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An Artist Who Built His Audience by the Side of the Road

An Artist Who Built His Audience by the Side of the Road

How does an unknown artist capture a broad audience? “Location, location, location,” said Otis Houston Jr., applying the real estate adage to a strip of pavement alongside the Franklin D. Roosevelt Drive in Harlem where he has delighted and perplexed motorists since 1997 with his performances, banners and assemblages of found objects.

Having developed a cult following along the highway over the years, Mr. Houston is now represented by Gordon Robichaux and will have a star turn in the gallery’s booth at Frieze New York, the blue-chip art fair on view at the Shed starting Thursday.

“It feels great. It’s my time,” said Mr. Houston, 67, who works by day as a custodian in a Midtown office building and returns to his spot on the F.D.R. Drive during off hours. “The more I work, I wish there were two of me. I’d have it covered.”

At Gordon Robichaux last month, where his second solo show was on view, the charismatic performer recounted his unlikely path into the art world. He grew up in Greenville, S.C., where his father, grandfather and uncle worked as plasterers. After moving to Harlem in 1969 as a teenager, he fell in with a bad crowd and was imprisoned twice, for a total of more than seven years in the 1970s and ’80s, on drug charges.

While in prison, he read voraciously, earned a high school equivalency diploma and took art classes as a form of therapy — remixing text and images from magazines in collages. “I take what I see and what I feel like I’d like to see,” he said.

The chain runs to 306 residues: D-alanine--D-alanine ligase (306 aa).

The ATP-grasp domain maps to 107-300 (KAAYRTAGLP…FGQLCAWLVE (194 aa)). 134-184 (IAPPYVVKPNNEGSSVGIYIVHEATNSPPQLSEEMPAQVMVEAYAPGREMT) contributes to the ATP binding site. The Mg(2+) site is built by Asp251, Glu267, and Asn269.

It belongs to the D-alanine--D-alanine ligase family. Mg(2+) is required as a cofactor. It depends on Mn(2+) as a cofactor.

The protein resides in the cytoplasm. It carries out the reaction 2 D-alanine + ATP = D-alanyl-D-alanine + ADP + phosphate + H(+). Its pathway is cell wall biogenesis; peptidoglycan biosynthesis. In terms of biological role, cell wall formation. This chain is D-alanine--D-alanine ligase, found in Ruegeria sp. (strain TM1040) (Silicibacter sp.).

Living in public housing near East 122nd after his release, where he could see from his terrace how the traffic on the highway slowed and narrowed to one lane before the Triborough Bridge, he spotted his stage.

“It found me,” said Mr. Houston, who began going to the highway to lift his spirits as his mother was dying from cancer.

There, spray-painting messages on old towels from a gym where he once worked and arranging tableaux of flowers, fruits and toys, he might strike a pose with a book in one hand, a broom in the other and a watermelon rind on his head. “Knowledge. Work,” said Mr. Houston, leaping to his feet to pantomime his stance. And the watermelon? “I’m just showing off, good for the attention,” he said, laughing heartily.

Mr. Houston thrives on the direct feedback he gets from cars honking and people calling to him. He has attracted the attention of The New Yorker magazine, where he was written about in Talk of the Town in 2001; a founder of the artist-run gallery Canada in TriBeCa, who included him in a 2009 group show; and two filmmakers, who produced a short documentary on him called “Black Cherokee” in 2012.

Mr. Houston said the police have given him more than 60 tickets, citing things like “giving gang signals” and littering, all but two of which he has managed to have dismissed in court, one by a judge who the artist said pronounced “Art for art’s sake!” with a gavel bang.